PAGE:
For example, Notre Dame secured three commitments the two weeks following National Signing Day 2017. December’s early signing period may have skewed that rush forward a few weeks, leading to decisions like Wallace’s, but it is too soon to gauge that effect of the new recruiting timetables. Either way, a handful of commitments coming to the surface in February would be logical.

— Bet you weren’t expecting to think about Auburn basketball this morning.

With a 25-point win over LSU on Saturday, the No. 19 Tigers won their third straight and 17th of their last 18. The winning streak coincides with the hiring of former Notre Dame baseball star Allen Greene as athletic director. Obviously, the hiring has nothing to do with the winning streak except the spot at the top of the SEC standings underscores the biggest challenge Greene will immediately face at Auburn.

Tigers head basketball coach Bruce Pearl appears to be more than tangentially-involved with the FBI investigation into basketball recruiting tactics, meaning Greene may soon face the unenviable prospect of pondering a coach’s future even as he wins the SEC and gets a high seed in the NCAA Tournament.

Greene is one of 10 Irish graduates serving as athletic directors somewhere in the Division I realm. Two others just made changes with head football coaches, neither necessarily voluntarily, but the Pearl dilemma will likely be a whole other type of ordeal.

Those other nine:
Gene Smith at Ohio State.
Stan Wilcox at Florida State.
Jack Swarbrick at Notre Dame.
Bubba Cunningham at North Carolina.
Mike Bobinski at Purdue.
Tom Bowen at Memphis.
Danny White at Central Florida.
Bill Scholl at Marquette.
Boo Corrigan at Army.

— Let’s turn to another reader question … “I miss the days when ND was Tight End U. Any chance of rekindling that? — nmmargie

An undeniable return to being considered “Tight End U” in 2018 will likely hinge on current Notre Dame junior Alizé Mack. (Photo by Joe Robbins/Getty Images)

Yes, there is a chance. Notre Dame will have six tight ends around in 2018, and based off last season, Irish offensive coordinator Chip Long does genuinely prefer to include tight ends as often as possible. If current junior Alizé Mack can finally realize some of his physical potential, then he should certainly join the four Notre Dame products at tight end already in the NFL.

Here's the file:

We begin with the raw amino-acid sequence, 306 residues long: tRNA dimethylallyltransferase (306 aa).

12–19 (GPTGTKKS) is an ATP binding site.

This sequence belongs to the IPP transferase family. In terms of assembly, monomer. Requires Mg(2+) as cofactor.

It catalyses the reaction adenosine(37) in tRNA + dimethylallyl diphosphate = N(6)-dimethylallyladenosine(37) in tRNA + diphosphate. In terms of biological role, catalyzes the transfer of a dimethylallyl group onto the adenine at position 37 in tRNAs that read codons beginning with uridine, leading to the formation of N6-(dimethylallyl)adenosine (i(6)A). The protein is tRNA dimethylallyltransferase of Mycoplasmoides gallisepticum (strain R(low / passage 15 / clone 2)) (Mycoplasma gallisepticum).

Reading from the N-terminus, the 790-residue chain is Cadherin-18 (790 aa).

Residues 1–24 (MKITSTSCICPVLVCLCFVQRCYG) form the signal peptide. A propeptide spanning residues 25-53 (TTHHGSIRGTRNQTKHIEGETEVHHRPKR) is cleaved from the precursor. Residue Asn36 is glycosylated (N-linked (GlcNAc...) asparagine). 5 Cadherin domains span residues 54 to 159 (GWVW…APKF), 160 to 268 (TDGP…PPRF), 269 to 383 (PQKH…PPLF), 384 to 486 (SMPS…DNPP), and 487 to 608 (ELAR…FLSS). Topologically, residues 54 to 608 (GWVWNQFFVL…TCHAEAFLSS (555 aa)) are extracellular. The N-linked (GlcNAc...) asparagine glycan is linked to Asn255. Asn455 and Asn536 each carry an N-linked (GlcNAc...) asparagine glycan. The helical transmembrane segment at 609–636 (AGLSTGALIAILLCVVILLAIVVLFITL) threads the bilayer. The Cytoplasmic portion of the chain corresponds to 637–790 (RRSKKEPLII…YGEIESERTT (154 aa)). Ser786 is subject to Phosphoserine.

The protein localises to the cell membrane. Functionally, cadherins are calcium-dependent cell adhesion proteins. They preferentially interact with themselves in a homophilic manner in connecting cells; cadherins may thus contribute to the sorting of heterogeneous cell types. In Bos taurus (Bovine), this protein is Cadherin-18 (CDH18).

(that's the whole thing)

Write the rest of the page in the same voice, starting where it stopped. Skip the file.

That number should even rise to five this spring. Durham Smythe caught three passes for 48 yards and a touchdown in this weekend’s Senior Bowl, and would appear to be trending upward as far as NFL draft thoughts may go.

That is not to say Smythe will be drafted, but, at the very least, he will get his shot in an NFL training camp of some variety.

Smythe and Mack combined to lead an under-the-radar productive season for Irish tight ends in 2017. The position group may have been inconsistent, but so was every other aspect of the passing game. The tight ends as a whole caught 45 passes for 476 yards and four touchdowns. They were certainly a part of the offense, even if not featured as expected entering the season.

Admittedly, nmmargie’s point holds merit. Notre Dame essentially abandoned the position in 2015 and 2016, much to Smythe’s detriment. However, the stretch of Ben KoyackTroy NiklasTyler Eifert – Kyle Rudolph – John Carlson – Anthony Fasano does stretch from 2014 back to 2003. Two years of relying on Will Fuller and Equanimeous St. Brown does not ruin that reputation by any means.